"Love marriages" do happen in India but it is not the norm. It is an accepted fact that a person's family will play a role in picking the marriage partner. It is important to remember that in Indian society an arranged marriage is seen as an act of love
Before coming to India, I had a hard time conceiving a marriage which was not based purely on love. How to manage a long-term relationship with someone that you didn’t choose? How to make an arranged marriage last when so many love marriages result in a divorce?
Some Indians, even in the new generations, think that an arranged marriage is an easy alternative to a love marriage. No need to hunt for the “right one”, your family will do the work for you.
An arranged marriage is a marriage that is at some level arranged by someone other than those being married and is usually used to describe a marriage which involves the parents of the married couple to varying degrees (forced marriage, traditional arranged marriage, modern arranged marriage, modern arranged marriage with courtship, introduction only).
In many cultures that are modernising, children increasingly tend to view an arranged marriage as an option that they can fall back on if they are unable or unwilling to spend the time and effort necessary to find an acceptable spouse on their own. The parents then become welcome partners in the child's mate hunt.
Arranged marriages have been part of the Indian culture since the fourth century. Many consider the practice a central fabric of Indian society, reinforcing the social, economic, geographic, and the historic significance of India. Arranged marriages serve six functions in the Indian community: (1) helps maintain the social satisfaction system in the society; (2) gives parents control, over family members; (3) enhances the chances to preserve and continue the ancestral lineage; (4) provides an opportunity to strengthen the kinship group; (5) allows the consolidation and extension of family property; (6) enables the elders to preserve the principle of endogamy.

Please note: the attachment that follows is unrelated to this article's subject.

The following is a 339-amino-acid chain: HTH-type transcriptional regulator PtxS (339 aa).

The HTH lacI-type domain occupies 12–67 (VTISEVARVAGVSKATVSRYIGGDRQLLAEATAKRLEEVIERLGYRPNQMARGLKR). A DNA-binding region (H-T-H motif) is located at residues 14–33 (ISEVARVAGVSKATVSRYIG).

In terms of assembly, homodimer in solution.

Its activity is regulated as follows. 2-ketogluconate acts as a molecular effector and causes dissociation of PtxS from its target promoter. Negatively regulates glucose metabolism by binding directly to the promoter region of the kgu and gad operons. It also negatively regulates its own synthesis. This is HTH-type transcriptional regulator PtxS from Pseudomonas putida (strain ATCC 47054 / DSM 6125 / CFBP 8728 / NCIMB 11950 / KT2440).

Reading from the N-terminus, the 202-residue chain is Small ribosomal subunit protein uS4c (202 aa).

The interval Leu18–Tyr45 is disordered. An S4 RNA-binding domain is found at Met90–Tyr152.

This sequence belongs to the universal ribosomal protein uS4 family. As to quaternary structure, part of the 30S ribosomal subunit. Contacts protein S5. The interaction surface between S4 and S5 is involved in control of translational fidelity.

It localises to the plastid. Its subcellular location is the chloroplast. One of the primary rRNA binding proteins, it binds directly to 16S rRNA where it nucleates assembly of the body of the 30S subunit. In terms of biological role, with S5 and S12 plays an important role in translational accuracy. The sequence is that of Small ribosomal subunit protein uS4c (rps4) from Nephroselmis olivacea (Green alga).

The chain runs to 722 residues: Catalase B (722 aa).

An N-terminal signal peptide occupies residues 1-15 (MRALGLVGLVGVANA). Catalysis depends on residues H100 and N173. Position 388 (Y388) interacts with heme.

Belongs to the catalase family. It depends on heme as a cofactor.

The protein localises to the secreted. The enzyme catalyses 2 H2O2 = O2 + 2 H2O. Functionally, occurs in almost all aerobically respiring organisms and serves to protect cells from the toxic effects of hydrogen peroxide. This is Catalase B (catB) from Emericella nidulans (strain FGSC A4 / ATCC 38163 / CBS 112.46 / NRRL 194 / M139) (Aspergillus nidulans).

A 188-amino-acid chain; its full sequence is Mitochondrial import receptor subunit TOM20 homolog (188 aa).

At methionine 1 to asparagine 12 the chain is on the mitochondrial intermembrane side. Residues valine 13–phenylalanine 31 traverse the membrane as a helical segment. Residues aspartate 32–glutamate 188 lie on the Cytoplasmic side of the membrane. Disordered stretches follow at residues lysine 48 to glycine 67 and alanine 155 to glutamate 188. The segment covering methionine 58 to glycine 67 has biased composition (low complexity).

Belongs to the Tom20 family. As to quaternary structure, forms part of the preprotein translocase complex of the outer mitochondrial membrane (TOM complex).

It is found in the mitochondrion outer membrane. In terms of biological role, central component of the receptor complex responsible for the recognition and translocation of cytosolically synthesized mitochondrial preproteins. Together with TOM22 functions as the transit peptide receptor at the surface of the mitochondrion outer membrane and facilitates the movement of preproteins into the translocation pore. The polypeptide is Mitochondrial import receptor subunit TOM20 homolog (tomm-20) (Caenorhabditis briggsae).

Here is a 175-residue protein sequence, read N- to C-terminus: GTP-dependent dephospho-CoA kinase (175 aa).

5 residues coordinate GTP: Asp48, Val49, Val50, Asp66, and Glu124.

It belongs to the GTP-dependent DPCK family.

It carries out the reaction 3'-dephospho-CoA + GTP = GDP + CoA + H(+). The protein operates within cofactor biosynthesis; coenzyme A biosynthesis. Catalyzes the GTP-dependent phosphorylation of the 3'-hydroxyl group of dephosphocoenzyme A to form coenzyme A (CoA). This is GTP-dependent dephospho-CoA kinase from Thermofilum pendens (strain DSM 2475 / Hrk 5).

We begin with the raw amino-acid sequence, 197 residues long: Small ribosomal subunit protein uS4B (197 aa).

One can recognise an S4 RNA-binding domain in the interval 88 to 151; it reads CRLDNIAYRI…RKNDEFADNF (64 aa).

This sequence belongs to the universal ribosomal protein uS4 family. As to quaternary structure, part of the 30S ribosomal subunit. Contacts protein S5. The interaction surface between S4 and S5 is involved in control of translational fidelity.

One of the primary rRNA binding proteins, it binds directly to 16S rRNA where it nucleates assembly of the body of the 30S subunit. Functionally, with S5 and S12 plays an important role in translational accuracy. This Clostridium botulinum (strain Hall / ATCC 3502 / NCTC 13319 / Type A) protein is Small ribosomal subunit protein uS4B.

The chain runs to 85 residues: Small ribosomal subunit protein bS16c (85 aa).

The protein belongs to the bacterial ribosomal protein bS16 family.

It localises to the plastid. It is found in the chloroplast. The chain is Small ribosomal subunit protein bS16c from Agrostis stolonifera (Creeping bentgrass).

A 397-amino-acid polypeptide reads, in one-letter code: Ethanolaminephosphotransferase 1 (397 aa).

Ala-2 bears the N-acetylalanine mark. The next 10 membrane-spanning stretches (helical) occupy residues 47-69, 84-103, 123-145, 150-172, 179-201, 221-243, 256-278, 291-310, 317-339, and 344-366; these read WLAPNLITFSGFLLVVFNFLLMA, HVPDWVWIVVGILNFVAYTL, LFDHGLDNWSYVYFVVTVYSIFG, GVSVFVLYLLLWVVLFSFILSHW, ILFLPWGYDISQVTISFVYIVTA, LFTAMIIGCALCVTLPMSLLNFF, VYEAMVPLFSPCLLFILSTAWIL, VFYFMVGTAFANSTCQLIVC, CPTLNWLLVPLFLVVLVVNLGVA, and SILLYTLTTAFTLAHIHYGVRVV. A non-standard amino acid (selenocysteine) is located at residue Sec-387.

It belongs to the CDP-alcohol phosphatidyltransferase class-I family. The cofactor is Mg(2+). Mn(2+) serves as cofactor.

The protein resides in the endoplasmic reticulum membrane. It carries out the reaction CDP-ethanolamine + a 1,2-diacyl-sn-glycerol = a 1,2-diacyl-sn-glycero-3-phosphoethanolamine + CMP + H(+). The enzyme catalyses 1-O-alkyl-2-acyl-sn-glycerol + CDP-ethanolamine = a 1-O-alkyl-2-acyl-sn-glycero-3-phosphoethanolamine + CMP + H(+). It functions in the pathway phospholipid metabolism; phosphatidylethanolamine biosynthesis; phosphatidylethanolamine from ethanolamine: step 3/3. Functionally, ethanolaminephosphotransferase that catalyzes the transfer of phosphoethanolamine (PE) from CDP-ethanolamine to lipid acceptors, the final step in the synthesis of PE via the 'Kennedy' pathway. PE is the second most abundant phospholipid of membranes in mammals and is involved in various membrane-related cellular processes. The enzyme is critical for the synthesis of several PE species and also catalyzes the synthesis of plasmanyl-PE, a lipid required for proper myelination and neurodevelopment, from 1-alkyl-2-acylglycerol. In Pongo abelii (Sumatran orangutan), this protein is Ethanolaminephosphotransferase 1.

The practice of arranged marriages began as a way of uniting and maintaining upper caste families. Eventually, the system spread to the lower caste where it also was used for the same purpose. "Marriage is treated as an alliance between two families rather than a union between two individuals".
95% of all current Indian marriages are arranged, either through child marriages or family / friend arrangement. The Child Marriage Restraint Act of 1929-1978 states that the legal age for marriage is 18 for females, and 21 for males, with most females being married by 24 and most males being married by their late twenties. However, many children, age 15 and 16 are married within a cultural context, with these marriages being neither void or voidable under Hindu or Muslim religious law, as long as the marriage is not consummated until the legal age of 18 for females and 21 for males.
-Since marriage is one of the most important decisions a person will ever make and because divorce is not accepted among most Indians, it is imperative that the marriage choice is carefully thought out and planned. How can a young person make such an important decision on his/her own?
-For some parents there is pressure from the community to conform and in certain cultures, a "love marriage" or even a relationship is considered a failure on the part of the parents to keep control over their child.
-For some, it is fear of what the community - social and/or religious will think if their child is not married, often by a certain age. In some cultures, sons and daughters have a "sell by date", meaning the son or daughter are deemed less likely to find a suitable partner if they are past a certain age, and it is considered folly to try to marry them off at that stage.
-The religious and spiritual aspect of arranged marriage can play a large role in finding a "suitable" spouse. Numerology is often used in Indian culture to predict the fruitfulness of a particular match. This can sometimes be expressed in a percentage, ie a 70% match.
-Caste can play a large role in Indian marriages. One reason for Indian parents opting for an Indian arranged marriage, rather than a marriage of mixed races is that the caste cannot be found out or simply does not exist in that culture/country. This ambiguity can create a "fear of the unknown" and so an arranged marriage may be insisted upon.